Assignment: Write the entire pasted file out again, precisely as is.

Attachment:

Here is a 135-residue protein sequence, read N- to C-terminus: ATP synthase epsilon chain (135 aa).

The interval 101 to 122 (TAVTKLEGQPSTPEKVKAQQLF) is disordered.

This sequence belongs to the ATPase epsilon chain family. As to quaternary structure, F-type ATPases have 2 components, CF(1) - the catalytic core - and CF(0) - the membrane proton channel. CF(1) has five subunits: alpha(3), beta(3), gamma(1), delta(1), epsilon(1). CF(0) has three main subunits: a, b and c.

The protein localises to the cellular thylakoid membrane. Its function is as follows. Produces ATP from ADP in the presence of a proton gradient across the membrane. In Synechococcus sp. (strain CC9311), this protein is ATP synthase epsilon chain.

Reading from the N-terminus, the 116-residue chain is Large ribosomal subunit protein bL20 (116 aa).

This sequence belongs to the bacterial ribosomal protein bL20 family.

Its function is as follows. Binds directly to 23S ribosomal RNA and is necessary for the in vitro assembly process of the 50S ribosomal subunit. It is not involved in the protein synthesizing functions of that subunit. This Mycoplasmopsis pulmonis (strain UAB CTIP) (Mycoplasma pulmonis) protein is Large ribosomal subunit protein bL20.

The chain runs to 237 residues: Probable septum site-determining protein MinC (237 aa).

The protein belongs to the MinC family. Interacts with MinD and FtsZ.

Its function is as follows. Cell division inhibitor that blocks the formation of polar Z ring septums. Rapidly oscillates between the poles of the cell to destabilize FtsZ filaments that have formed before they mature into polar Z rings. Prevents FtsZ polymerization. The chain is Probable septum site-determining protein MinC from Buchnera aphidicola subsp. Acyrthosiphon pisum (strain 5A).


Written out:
Here is a 135-residue protein sequence, read N- to C-terminus: ATP synthase epsilon chain (135 aa).

The interval 101 to 122 (TAVTKLEGQPSTPEKVKAQQLF) is disordered.

This sequence belongs to the ATPase epsilon chain family. As to quaternary structure, F-type ATPases have 2 components, CF(1) - the catalytic core - and CF(0) - the membrane proton channel. CF(1) has five subunits: alpha(3), beta(3), gamma(1), delta(1), epsilon(1). CF(0) has three main subunits: a, b and c.

The protein localises to the cellular thylakoid membrane. Its function is as follows. Produces ATP from ADP in the presence of a proton gradient across the membrane. In Synechococcus sp. (strain CC9311), this protein is ATP synthase epsilon chain.

Reading from the N-terminus, the 116-residue chain is Large ribosomal subunit protein bL20 (116 aa).

This sequence belongs to the bacterial ribosomal protein bL20 family.

Its function is as follows. Binds directly to 23S ribosomal RNA and is necessary for the in vitro assembly process of the 50S ribosomal subunit. It is not involved in the protein synthesizing functions of that subunit. This Mycoplasmopsis pulmonis (strain UAB CTIP) (Mycoplasma pulmonis) protein is Large ribosomal subunit protein bL20.

The chain runs to 237 residues: Probable septum site-determining protein MinC (237 aa).

The protein belongs to the MinC family. Interacts with MinD and FtsZ.

Its function is as follows. Cell division inhibitor that blocks the formation of polar Z ring septums. Rapidly oscillates between the poles of the cell to destabilize FtsZ filaments that have formed before they mature into polar Z rings. Prevents FtsZ polymerization. The chain is Probable septum site-determining protein MinC from Buchnera aphidicola subsp. Acyrthosiphon pisum (strain 5A).